Peter Padfield is the author of a recent book, Hess, Hitler & Churchill, which claims that Rudolf Hess’s May 1941 flight to Britain (generally thought the solo act of a lunatic) was authorized by Hitler, and that Hess had with him a proposal for an armistice with Britain and German withdrawal from Western Europe in exchange for a free hand to attack Russia.
Rudolf Hess (1894-1987) had been Hitler’s Deputy Fuehrer until the flight; after World War II he was tried at Nuremberg and sentenced to life imprisonment.
According to Padfield’s book summarized by the Daily Telegraph, Hess brought with him a typewritten proposed treaty, on German Chancellery paper, proposing a state of wohlwollende Neutralitat (“well wishing neutrality”) between Britain and Germany, even disclosing the date for Hitler’s planned attack on the Soviet Union (22 June 1941).
Mr. Padfield* is an accomplished contrarian, but his book will have to explain Hess’s own claim (to be looking for anti-Churchill elements in Britain); and first-person testimony from those around Hitler, such as Albrecht Speer, who observed Hitler’s furious reactions when he was informed of the Hess flight.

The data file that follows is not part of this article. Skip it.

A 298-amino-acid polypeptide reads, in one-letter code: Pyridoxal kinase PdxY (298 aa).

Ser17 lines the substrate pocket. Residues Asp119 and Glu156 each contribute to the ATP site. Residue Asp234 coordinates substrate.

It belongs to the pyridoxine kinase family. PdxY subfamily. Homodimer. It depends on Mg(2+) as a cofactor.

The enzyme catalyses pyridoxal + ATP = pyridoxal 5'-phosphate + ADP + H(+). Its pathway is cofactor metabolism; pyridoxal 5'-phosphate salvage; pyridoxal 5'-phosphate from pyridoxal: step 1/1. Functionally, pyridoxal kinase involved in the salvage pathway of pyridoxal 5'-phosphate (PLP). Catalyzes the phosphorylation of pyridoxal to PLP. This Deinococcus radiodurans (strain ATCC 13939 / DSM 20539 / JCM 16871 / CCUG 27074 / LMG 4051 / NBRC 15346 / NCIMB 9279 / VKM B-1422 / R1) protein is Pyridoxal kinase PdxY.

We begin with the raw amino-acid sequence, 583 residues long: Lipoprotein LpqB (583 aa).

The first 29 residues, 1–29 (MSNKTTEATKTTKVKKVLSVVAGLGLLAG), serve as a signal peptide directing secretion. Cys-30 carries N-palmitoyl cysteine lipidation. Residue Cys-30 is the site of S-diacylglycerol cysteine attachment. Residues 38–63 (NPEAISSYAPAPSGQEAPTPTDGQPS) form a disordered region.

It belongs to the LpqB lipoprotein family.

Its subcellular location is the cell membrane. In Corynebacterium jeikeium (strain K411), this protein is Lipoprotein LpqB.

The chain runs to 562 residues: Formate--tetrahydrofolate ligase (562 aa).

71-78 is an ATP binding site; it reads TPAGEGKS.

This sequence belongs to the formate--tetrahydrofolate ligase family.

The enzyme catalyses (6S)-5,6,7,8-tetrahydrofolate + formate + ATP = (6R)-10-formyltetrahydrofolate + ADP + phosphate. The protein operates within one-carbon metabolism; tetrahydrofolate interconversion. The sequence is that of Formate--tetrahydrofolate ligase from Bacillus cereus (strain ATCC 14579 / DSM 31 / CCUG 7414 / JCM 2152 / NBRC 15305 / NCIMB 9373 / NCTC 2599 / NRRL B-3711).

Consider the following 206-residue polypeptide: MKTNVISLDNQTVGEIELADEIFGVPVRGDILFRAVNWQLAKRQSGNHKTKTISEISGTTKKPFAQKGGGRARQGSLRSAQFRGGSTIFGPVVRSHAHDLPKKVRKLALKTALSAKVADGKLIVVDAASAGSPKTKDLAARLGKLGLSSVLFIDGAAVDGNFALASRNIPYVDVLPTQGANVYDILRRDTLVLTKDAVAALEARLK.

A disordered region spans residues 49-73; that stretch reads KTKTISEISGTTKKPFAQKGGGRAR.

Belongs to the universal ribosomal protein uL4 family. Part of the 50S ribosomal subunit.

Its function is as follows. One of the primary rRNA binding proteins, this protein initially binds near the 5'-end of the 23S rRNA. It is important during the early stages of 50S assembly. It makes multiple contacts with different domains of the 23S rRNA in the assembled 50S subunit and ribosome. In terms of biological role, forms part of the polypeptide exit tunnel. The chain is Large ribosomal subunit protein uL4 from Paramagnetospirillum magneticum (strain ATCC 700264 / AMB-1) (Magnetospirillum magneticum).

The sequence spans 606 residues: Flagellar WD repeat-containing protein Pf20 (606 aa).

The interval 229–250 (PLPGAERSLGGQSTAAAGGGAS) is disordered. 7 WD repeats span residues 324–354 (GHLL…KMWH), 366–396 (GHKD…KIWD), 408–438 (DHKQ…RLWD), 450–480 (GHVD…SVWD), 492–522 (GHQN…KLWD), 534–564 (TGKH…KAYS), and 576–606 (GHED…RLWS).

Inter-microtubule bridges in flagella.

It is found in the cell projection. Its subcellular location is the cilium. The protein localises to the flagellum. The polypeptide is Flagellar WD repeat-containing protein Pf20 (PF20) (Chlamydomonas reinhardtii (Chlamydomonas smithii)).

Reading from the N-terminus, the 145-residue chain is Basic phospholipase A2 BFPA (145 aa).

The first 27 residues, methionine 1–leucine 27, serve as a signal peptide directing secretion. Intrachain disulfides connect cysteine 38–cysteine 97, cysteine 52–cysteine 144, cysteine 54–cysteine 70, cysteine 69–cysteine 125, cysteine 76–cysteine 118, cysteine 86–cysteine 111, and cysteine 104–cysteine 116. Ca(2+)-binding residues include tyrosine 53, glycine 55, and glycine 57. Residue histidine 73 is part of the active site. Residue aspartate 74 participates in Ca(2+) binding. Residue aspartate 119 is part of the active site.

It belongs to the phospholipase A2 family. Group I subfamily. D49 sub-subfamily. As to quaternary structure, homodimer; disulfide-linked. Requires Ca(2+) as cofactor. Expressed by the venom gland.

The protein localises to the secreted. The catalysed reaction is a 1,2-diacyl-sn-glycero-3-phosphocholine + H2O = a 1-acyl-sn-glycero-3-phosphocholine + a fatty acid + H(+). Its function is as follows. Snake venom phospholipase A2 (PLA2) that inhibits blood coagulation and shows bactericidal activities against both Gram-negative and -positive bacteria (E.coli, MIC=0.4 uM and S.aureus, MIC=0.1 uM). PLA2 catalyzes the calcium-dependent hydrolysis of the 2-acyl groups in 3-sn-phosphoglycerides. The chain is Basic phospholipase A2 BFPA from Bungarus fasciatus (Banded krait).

This is not to say Hitler might not have welcomed an arrangement leaving him a free hand in the east. It is well known that he hoped for some kind of stand-off with Britain after the fall of France, and was never keen about invading England. But surely he was smart enough to know he’d never get that from Churchill, who he knew was firmly in power by May 1941. (See following post.)
* Titanic followers like me know Peter Padfield as author of a convincing book, The Titanic and the Californian, exonerating Captain Stanley Lord of the Leyland liner Californian, who supposedly remained immobile within visual range of the sinking Titanic in April 1912. Padfield used naval technology and a battery of measurements to argue that Californian was nowhere near that close. His book, which will be republished shortly, is the leading text of the “Lordites,” who claimed that Stanley Lord had been wrongly accused, notably by Walter Lord (no relation), author of the 1956 bestseller, A Night to Remember.